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Is Likeability Overrated in Sales Hiring?

In a very interesting Harvard Business Review article – “Fool vs Jerk: Whom Would You Hire?” the authors studied how two criteria – competence and likeability – affect hiring decisions. In survey after survey, Hiring Managers chose competency over likeability. This preference didn’t hold up when the choice went from theoretical (survey) to the real world (actually working with competent jerks). To quote, “We found that if someone is strongly disliked, it’s almost irrelevant whether or not she is competent; people won’t want to work with her… if someone is liked, his colleagues will seek out every little bit of competence he has to offer.” In today’s blog, I’m going to share my own experiences with how “likeability” may be an overrated factor in B2B sales hiring.

In my 20 years of sales recruiting I’ve learned that likeability is highly correlated with hireability. The old adage “people buy from people they like” extends to sales hiring. Unfortunately, tracking our sales hires over time has shown me that likeability is far more positively correlated with hireability than with actual sales performance. With aggressive (hunter) roles, our experience has shown me that likeability is often negatively correlated with sales performance. Putting it another way, the best hunters aren’t always that likeable. Looking at likeability in bosses, I see a different dynamic at play. It’s very difficult to recruit sales reps out of a company if they love their boss. However, when it’s time to choose between two offers, the average sales rep usually chooses the best offer (instead of the likeable, potential boss). Hmmm…

Given a choice, all of us would love to work for a super likeable (and competent) boss or lead a team of super likeable (and competent) reps, if you’re the boss. The fools and the jerks? We could do without either. Complicating the matter, as B2B sales professionals, our pay is linked to competence (actually selling stuff) causing us to tolerate the jerks more than the fools. My own experience with getting likeability right starts by considering the type of sales role and the amount of contact you will have with your potential rep or boss. To be clear, we’re going to avoid the total jerks and total fools.

Some roles simply require a high degree of likeability. Think of a dedicated Account Manager that works very closely with your company’s largest account. Your AM’s likeability may be the only factor that saves the day after your delivery team drops the ball for the 3rd time. On the other end of the spectrum is our high-activity, transactional hunter. The rep needs to get in, close and move on. Fearlessness, confidence and raw work ethic are far more important qualities than likeability. In fact, a high percentage of the successful, transactional hunters I’ve met are edgy, restless and motivated by the kill. Not exactly likeable qualities. Likeability then can be a factor that you look for in the “Can Do” part of sales vetting as explained in our eBook on Hiring Top Sales Performers. Below is my rough guide to likeability in sales hiring for different types of sales roles and working environments.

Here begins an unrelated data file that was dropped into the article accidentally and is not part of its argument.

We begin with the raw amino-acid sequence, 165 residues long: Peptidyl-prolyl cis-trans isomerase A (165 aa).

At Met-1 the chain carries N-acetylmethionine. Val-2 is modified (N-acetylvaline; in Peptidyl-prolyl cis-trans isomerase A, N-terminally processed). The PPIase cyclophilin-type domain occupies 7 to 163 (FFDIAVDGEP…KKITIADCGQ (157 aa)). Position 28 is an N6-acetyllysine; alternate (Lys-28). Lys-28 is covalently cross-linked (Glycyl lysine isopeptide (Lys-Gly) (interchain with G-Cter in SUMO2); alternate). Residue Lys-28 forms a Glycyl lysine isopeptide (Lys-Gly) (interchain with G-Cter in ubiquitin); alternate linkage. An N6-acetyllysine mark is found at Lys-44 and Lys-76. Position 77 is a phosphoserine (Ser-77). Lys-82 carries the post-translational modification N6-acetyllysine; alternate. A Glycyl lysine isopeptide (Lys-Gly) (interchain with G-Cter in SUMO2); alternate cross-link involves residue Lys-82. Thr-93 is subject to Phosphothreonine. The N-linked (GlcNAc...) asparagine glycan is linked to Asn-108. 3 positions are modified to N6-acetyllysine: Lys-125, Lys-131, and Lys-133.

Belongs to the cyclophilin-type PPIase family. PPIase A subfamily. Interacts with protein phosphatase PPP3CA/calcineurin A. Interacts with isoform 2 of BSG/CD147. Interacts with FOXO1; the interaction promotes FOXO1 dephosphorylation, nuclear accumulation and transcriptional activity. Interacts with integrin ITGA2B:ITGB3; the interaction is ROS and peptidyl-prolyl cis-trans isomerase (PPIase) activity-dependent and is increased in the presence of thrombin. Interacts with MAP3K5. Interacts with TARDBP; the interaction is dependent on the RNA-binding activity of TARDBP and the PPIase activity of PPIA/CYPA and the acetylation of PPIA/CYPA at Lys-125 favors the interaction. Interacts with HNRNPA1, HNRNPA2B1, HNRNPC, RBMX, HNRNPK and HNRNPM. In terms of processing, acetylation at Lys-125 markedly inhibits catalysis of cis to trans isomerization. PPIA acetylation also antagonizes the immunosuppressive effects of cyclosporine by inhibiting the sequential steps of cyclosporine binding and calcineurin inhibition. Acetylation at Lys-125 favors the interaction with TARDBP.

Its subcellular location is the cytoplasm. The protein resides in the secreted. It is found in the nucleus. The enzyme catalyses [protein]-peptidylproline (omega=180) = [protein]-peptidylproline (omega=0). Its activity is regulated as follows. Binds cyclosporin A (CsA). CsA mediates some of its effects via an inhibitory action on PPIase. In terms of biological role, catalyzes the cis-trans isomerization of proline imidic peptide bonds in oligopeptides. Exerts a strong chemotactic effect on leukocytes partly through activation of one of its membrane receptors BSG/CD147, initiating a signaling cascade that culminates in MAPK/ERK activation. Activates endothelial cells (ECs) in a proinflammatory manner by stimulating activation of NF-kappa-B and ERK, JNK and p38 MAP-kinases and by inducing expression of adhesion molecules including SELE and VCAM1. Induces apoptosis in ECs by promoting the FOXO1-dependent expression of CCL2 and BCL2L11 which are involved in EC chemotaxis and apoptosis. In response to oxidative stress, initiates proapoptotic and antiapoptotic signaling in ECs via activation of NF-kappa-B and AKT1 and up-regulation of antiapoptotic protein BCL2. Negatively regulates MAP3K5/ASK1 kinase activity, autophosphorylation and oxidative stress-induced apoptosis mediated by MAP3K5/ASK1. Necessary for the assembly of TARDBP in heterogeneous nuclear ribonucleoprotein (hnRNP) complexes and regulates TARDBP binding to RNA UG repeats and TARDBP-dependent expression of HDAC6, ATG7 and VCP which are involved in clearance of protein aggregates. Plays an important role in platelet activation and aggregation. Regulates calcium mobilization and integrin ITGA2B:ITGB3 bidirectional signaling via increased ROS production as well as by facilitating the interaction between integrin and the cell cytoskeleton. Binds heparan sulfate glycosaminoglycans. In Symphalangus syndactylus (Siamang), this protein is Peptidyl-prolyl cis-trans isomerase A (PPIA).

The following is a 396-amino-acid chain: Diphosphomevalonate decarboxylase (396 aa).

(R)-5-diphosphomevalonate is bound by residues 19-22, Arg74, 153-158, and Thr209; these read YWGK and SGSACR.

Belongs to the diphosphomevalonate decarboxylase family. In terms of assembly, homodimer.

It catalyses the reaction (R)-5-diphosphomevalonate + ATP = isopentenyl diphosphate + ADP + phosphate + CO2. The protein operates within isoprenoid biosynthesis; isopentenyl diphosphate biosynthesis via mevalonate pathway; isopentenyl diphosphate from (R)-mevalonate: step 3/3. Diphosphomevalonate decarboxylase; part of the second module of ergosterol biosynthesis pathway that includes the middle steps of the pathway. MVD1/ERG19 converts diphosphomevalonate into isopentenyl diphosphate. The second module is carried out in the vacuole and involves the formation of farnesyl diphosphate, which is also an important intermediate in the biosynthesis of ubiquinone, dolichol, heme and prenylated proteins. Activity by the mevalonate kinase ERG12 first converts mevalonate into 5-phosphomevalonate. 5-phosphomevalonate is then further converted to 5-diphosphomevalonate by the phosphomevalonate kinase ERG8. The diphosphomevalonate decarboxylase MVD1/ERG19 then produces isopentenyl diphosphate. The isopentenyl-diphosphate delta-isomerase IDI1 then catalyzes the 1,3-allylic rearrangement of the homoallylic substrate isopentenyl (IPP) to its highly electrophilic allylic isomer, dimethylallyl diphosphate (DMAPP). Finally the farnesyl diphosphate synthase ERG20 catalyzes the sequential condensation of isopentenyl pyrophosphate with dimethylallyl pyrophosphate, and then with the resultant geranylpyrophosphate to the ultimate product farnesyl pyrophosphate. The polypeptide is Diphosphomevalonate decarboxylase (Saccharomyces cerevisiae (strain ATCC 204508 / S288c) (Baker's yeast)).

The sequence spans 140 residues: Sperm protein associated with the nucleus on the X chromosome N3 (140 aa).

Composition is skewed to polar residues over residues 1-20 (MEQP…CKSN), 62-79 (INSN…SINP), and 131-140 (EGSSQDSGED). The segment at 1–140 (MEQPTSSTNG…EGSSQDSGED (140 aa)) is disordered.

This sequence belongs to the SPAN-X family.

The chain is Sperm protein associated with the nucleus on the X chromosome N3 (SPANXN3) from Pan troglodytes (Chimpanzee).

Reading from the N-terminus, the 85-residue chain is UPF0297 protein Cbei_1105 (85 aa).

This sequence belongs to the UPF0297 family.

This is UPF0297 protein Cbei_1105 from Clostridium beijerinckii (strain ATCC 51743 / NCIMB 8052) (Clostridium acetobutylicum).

When Likeability in Sales Hiring is Important:

  • Account Management (retention)
  • Broker / Channel Managers (relationship driven sale)
  • High Touch / Ongoing Customer Relationships
  • Collaborative / Team Sale
  • Office environment = High touch between rep, manager and teammates

When Likeability in Sales Hiring is Less Important

  • 1-2 calls to Close
  • High-Activity Prospecting
  • Lone Wolf or Remote Role = Low touch between the rep and manager

I’ve blogged extensively on the topic of spotting under performers (incompetent fools).  In an upcoming blog, I’ll tackle how to avoid hiring or working for a total jerk.

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Chris Carlson

My name is Chris Carlson and I’m the founder and President of Sales Talent. This blog grew out of my desire to document and share what I’ve learned in my two plus decades of sales recruiting and leading Sales Talent. Our posts are aimed at sales professionals and leaders that speaks to talent selection, team building, or career advancement. If you have a topic that you’d like my take on, please reach out to me.

You can find Chris Carlson on LinkedIn or contact him directly at:
[email protected].